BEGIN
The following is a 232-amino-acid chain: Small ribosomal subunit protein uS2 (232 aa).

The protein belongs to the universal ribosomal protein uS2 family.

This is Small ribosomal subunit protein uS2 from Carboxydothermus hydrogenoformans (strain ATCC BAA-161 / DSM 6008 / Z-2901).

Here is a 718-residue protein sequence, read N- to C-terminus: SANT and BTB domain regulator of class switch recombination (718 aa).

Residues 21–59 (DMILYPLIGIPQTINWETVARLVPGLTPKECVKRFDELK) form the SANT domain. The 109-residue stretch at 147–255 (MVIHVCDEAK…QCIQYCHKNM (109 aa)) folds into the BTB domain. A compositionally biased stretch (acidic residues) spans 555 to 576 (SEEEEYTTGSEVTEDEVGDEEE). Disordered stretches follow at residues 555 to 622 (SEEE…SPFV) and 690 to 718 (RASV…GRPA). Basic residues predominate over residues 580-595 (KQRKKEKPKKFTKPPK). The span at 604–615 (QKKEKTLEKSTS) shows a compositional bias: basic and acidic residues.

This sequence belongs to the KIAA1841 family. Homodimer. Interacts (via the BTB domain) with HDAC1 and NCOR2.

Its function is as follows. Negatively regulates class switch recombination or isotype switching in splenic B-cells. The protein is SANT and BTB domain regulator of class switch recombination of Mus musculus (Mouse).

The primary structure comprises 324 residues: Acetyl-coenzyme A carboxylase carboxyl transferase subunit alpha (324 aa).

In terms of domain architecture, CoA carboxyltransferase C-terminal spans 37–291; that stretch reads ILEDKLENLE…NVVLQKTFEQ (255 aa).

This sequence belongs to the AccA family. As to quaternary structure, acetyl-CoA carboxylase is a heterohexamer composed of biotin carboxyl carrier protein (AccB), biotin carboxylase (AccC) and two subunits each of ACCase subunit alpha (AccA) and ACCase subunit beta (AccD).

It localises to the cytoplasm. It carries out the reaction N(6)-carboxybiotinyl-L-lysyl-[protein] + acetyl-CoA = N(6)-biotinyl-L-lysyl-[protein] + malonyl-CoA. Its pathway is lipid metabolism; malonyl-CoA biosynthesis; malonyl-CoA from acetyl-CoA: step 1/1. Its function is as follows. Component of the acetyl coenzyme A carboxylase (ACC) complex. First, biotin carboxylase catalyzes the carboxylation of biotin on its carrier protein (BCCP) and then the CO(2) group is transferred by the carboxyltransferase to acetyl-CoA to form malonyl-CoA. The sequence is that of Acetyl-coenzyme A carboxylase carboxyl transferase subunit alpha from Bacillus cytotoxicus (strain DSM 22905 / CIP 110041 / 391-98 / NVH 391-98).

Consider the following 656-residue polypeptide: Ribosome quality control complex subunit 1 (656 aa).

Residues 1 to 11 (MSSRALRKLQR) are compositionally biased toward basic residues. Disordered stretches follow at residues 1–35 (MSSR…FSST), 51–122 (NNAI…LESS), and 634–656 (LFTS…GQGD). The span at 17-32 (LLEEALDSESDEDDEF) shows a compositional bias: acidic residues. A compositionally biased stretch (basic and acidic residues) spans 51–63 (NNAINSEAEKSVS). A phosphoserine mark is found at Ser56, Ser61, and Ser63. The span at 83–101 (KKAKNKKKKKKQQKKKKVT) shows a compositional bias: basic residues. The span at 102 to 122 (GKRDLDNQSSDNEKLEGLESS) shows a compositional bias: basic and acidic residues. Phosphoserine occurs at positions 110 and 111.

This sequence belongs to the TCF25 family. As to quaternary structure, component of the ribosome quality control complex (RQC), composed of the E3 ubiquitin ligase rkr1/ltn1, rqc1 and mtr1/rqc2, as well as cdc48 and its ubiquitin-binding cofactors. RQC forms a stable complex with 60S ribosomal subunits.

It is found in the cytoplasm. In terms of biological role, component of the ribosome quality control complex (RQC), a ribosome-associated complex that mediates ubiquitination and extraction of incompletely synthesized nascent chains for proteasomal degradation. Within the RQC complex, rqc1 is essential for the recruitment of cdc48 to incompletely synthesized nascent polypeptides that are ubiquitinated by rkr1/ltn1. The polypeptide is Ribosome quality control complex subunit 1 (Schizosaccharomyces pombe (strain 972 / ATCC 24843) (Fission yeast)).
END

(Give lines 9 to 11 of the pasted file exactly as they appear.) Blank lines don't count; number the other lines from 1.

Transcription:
In terms of domain architecture, CoA carboxyltransferase C-terminal spans 37–291; that stretch reads ILEDKLENLE…NVVLQKTFEQ (255 aa).

This sequence belongs to the AccA family. As to quaternary structure, acetyl-CoA carboxylase is a heterohexamer composed of biotin carboxyl carrier protein (AccB), biotin carboxylase (AccC) and two subunits each of ACCase subunit alpha (AccA) and ACCase subunit beta (AccD).

It localises to the cytoplasm. It carries out the reaction N(6)-carboxybiotinyl-L-lysyl-[protein] + acetyl-CoA = N(6)-biotinyl-L-lysyl-[protein] + malonyl-CoA. Its pathway is lipid metabolism; malonyl-CoA biosynthesis; malonyl-CoA from acetyl-CoA: step 1/1. Its function is as follows. Component of the acetyl coenzyme A carboxylase (ACC) complex. First, biotin carboxylase catalyzes the carboxylation of biotin on its carrier protein (BCCP) and then the CO(2) group is transferred by the carboxyltransferase to acetyl-CoA to form malonyl-CoA. The sequence is that of Acetyl-coenzyme A carboxylase carboxyl transferase subunit alpha from Bacillus cytotoxicus (strain DSM 22905 / CIP 110041 / 391-98 / NVH 391-98).